Co-Organizer & Co-Chair
Flop (noun): a theatrical production that does not recoup its investment costs. This onomatopoetic word, so central to evaluating performance, evokes deflation and collapse, the opposite of arousal. If, as this conference's description asserts, "arousal is at the center of what performance can and should do," what are we to make of performances that flop, that do not create arousal?
Recent theater and performance studies scholarship has explored fruitfully impossible theaters, theater's inevitable (Beckettian) failure, and the productivity of a deliberate poetics of failure. Scholars have resisted, however, interrogating impotence without the compensatory possibility of redemption. But not all impotent performances can or should be redeemed. Sometimes, an unarousing performance warrants consideration precisely because it fails to arouse. How should we understand categories such as bad theater, unpersuasive agitprop, and misfired performatives? What’s the value in paying attention to apathetic audiences, comedians dying on stage, actors corpsing or going dry? What can performance scholars do with walkouts, embarrassments, bankruptcies, and disasters?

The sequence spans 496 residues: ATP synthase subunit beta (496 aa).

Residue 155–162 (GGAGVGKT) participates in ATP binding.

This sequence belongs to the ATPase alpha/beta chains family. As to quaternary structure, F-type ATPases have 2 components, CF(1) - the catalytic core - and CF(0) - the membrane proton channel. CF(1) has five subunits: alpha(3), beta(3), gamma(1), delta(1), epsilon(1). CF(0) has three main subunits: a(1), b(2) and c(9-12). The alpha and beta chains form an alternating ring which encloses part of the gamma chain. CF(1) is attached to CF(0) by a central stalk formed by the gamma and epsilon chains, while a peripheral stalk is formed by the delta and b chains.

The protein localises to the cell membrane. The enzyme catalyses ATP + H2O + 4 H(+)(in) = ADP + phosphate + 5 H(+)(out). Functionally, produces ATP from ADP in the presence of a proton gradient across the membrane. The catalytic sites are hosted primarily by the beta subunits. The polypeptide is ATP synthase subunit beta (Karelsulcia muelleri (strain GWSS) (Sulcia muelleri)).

In short, this working session explores performances that either resist a paradigm of performance-as-arousal or that, despite their best efforts, fail to arouse. Considering the limitations of arousal—and synonyms such as interest, pleasure, efficacy, etc.—as a paradigm for theater and performance studies scholarship, we will explore performance without or against arousal. We seek answers to questions like these:
What limits performance's ability to create arousal?
What kinds of arousal is performance worst at achieving?
What kinds of performance never pursue arousal at all?
When is arousal a hindrance in the theater?
Should certain forms of arousal be censored?
How have theater and performance studies been defined (for good or ill) by love of arousal and fear of impotence?